Yes! What turned the lights on for me was a little book called, Creating Character Emotion by Ann Hood. The moment I learned how to capture emotions on the page -- oh wow! Everything changed. I came to fiction from a background in journalism, nonfiction, and tended to write from an impartial observer's viewpoint. I believed the reader ought to draw his or her own emotional conclusions. I still want readers to draw their own conclusions, but now I bring them with as much emotional context to the story as my skills will allow.
Learning to write emotions moved my fiction from unpublished to published. Because of that, I teach a workshop on writing emotion -- to give back.
ABOUT THE BOOKRefuge for Masterminds
by Kathleen Baldwin
Lady Jane Moore has a secret that must be kept buried. If anyone discovers the truth, her life at Stranje House will crumble. And with Napoleon Bonaparte’s invasion of England underway, everyone at Stranje House is already in mortal danger.
Jane knows it. She may not be like Tess, who has the advantage of prophetic dreams. Nor is she like Sera, who notices every detail no matter how miniscule and draws conclusions based on the smallest thread of evidence. She doesn’t possess Maya’s ability to soothe the tempers around her with a few well-spoken words. Neither is she a brilliant scientist like Georgie.
According to Miss Stranje, Lady Jane Moore is a mastermind.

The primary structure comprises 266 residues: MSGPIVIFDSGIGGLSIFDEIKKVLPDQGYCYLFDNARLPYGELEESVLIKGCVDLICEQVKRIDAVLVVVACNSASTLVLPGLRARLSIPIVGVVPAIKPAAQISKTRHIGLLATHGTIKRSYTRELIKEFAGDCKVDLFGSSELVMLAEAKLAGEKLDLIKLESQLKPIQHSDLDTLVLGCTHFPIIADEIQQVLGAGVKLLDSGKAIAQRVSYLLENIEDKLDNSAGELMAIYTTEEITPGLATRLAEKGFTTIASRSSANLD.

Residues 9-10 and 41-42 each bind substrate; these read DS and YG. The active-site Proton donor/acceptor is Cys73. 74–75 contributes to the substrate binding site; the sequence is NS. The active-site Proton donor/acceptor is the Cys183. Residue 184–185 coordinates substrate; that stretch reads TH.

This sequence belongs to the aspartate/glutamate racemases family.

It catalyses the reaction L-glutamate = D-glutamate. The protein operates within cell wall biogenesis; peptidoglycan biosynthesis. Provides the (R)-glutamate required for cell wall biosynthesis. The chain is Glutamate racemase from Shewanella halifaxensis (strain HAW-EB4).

But Jane believes herself to be an ordinary young lady. She only has an excessive bent toward the practical, grasping the facts of a situation quickly then, devising and implementing a sensible course of action. It's a trait that comes in handy in a world full of spies, sabotage, and double-dealing. Especially when Lady Jane and Sera have rooted out the truth: There's a traitor at Stranje House.
Someone is sneaking information to Lady Daneska and Ghost, Napoleon’s spies. Jane is determined to find out who it is before the bonds of friendship at Stranje House are ripped apart. Her desperate hunt for the traitor ensnares Robert Fulton’s nephew, Alexander Sinclair, a brash American inventor, in an ambush that puts his life in danger. Sinclair may be the most maddening man in all of Christendom, a wicked-tongued rascal with boorish manners, but Lady Jane cannot bear the thought of the golden-haired genius being harmed.
Is Jane enough of a mastermind to save Alexander, her friends at Stranje House, and possibly England itself?
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ABOUT THE AUTHOR
A SCHOOL FOR UNUSUAL GIRLS is Kathleen’s first alternate history series for teens. It was awarded 2016 Spirit of Texas, is a Junior Library Guild selection, and Kansas State NEA Reading Circle gave it a starred review in their “Best of the Best” for High Schools. Ian Bryce, producer of Spiderman, Saving Private Ryan, and other films optioned the series for film.
Have you had a chance to read REFUGE FOR MASTERMINDS yet? Have you ever been surprised by how a character resonated with readers? How many characters have you "interviewed" and written about that helped give you insight into your own life? Share your thoughts about the interview in the comments!